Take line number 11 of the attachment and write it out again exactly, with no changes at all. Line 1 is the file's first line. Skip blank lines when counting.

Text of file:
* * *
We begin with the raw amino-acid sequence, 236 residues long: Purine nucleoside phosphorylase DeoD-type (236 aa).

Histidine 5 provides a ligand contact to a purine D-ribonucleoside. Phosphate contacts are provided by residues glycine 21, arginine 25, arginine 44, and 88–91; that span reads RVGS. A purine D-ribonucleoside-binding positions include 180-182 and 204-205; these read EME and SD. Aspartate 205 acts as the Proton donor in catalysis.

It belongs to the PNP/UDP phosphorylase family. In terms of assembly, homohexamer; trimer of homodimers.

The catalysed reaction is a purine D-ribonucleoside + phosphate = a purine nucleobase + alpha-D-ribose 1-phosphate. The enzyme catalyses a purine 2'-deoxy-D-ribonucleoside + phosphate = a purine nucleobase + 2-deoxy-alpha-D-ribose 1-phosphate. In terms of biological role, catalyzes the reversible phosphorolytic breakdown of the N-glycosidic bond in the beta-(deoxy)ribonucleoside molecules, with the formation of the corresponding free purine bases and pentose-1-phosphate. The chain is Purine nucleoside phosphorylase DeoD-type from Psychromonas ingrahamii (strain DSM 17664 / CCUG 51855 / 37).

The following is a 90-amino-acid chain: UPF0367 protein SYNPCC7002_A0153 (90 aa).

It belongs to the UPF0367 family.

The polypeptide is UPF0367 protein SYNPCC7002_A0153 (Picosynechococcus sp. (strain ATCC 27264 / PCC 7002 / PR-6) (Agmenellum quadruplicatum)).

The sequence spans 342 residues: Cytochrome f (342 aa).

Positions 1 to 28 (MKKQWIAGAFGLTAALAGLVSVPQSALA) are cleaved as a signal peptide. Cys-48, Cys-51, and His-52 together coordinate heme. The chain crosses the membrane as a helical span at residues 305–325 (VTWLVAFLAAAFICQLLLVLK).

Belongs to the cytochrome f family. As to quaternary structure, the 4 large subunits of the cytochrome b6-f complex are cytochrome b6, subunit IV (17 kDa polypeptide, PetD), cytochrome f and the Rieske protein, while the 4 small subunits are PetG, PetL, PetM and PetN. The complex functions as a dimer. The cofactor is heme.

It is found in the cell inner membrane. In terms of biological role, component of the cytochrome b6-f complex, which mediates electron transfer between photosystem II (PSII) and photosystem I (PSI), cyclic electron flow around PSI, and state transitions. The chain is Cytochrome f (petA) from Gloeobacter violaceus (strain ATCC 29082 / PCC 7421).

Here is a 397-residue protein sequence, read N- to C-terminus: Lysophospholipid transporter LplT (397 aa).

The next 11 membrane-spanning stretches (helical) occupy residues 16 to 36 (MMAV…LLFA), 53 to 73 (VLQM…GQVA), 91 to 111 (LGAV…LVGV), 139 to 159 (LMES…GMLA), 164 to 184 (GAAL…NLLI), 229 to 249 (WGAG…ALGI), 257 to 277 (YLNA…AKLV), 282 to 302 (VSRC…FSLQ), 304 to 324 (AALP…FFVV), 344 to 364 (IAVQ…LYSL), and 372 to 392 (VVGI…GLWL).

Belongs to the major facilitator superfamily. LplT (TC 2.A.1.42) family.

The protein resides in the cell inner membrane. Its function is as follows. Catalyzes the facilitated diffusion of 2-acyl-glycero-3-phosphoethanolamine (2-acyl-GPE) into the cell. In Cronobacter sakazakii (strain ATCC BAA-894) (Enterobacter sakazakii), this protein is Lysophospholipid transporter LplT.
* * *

It is found in the cell inner membrane. In terms of biological role, component of the cytochrome b6-f complex, which mediates electron transfer between photosystem II (PSII) and photosystem I (PSI), cyclic electron flow around PSI, and state transitions. The chain is Cytochrome f (petA) from Gloeobacter violaceus (strain ATCC 29082 / PCC 7421).